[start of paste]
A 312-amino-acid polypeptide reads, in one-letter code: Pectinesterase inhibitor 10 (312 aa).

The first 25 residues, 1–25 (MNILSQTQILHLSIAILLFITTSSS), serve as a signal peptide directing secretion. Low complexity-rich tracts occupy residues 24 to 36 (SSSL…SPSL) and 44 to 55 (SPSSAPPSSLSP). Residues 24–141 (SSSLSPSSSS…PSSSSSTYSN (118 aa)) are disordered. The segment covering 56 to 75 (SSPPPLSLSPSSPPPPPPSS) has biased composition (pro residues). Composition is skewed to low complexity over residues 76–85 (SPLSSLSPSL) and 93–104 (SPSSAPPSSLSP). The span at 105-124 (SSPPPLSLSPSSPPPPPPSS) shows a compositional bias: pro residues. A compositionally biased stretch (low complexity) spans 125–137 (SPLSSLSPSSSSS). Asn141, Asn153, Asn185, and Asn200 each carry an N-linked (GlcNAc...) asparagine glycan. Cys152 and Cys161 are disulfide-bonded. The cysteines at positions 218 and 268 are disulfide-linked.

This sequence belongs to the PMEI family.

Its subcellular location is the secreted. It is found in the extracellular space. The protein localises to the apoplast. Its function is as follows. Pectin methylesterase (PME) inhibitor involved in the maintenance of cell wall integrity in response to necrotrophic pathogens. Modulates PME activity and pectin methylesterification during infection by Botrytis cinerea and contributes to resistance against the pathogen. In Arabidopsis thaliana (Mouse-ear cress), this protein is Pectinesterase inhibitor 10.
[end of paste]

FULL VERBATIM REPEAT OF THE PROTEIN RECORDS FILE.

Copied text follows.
A 312-amino-acid polypeptide reads, in one-letter code: Pectinesterase inhibitor 10 (312 aa).

The first 25 residues, 1–25 (MNILSQTQILHLSIAILLFITTSSS), serve as a signal peptide directing secretion. Low complexity-rich tracts occupy residues 24 to 36 (SSSL…SPSL) and 44 to 55 (SPSSAPPSSLSP). Residues 24–141 (SSSLSPSSSS…PSSSSSTYSN (118 aa)) are disordered. The segment covering 56 to 75 (SSPPPLSLSPSSPPPPPPSS) has biased composition (pro residues). Composition is skewed to low complexity over residues 76–85 (SPLSSLSPSL) and 93–104 (SPSSAPPSSLSP). The span at 105-124 (SSPPPLSLSPSSPPPPPPSS) shows a compositional bias: pro residues. A compositionally biased stretch (low complexity) spans 125–137 (SPLSSLSPSSSSS). Asn141, Asn153, Asn185, and Asn200 each carry an N-linked (GlcNAc...) asparagine glycan. Cys152 and Cys161 are disulfide-bonded. The cysteines at positions 218 and 268 are disulfide-linked.

This sequence belongs to the PMEI family.

Its subcellular location is the secreted. It is found in the extracellular space. The protein localises to the apoplast. Its function is as follows. Pectin methylesterase (PME) inhibitor involved in the maintenance of cell wall integrity in response to necrotrophic pathogens. Modulates PME activity and pectin methylesterification during infection by Botrytis cinerea and contributes to resistance against the pathogen. In Arabidopsis thaliana (Mouse-ear cress), this protein is Pectinesterase inhibitor 10.